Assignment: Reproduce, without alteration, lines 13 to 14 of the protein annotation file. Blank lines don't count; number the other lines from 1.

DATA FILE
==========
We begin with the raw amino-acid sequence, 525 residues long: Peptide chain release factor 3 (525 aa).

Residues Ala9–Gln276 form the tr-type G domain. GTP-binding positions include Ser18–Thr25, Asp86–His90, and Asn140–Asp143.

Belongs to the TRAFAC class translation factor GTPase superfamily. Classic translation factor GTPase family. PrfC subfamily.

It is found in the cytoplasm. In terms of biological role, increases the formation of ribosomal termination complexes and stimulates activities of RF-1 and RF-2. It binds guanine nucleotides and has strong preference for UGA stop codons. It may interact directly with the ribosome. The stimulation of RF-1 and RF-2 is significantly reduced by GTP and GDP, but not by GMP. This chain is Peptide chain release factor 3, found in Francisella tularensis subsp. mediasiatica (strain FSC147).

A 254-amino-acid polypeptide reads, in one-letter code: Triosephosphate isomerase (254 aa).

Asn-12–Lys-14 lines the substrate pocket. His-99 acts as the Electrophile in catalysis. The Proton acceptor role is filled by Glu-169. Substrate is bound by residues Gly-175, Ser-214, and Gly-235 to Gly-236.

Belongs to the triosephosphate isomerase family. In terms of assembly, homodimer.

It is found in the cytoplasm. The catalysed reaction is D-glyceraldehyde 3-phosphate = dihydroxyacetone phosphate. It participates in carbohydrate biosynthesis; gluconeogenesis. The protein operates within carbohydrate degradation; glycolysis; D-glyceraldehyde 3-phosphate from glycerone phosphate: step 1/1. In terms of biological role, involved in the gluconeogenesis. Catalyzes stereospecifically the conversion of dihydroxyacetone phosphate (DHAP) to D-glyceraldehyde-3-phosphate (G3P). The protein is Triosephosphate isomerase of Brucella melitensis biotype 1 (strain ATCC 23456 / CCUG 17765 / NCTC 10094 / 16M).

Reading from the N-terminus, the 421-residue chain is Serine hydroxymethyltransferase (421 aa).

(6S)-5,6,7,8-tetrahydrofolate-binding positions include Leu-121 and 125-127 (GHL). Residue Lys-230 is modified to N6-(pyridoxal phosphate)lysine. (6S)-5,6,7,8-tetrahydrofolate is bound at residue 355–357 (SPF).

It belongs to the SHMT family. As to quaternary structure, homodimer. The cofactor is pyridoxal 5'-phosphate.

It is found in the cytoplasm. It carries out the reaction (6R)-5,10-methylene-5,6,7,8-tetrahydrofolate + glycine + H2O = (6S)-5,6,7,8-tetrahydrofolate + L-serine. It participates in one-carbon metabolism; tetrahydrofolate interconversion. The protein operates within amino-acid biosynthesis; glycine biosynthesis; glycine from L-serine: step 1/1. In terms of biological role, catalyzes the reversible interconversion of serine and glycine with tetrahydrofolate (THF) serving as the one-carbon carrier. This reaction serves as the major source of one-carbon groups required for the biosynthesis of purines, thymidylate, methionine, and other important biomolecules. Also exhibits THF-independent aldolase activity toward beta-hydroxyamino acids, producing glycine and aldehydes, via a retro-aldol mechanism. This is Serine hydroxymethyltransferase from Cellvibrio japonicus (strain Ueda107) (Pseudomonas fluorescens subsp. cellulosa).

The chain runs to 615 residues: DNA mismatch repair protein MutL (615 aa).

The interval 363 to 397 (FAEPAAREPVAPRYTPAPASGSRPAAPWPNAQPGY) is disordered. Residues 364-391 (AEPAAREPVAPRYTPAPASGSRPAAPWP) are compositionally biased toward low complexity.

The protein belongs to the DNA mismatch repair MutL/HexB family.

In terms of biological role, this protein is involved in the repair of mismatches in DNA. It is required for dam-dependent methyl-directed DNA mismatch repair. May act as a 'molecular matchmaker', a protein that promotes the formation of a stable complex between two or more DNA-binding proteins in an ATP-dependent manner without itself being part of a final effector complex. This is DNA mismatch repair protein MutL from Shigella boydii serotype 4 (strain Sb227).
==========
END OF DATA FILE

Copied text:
The chain runs to 615 residues: DNA mismatch repair protein MutL (615 aa).

The interval 363 to 397 (FAEPAAREPVAPRYTPAPASGSRPAAPWPNAQPGY) is disordered. Residues 364-391 (AEPAAREPVAPRYTPAPASGSRPAAPWP) are compositionally biased toward low complexity.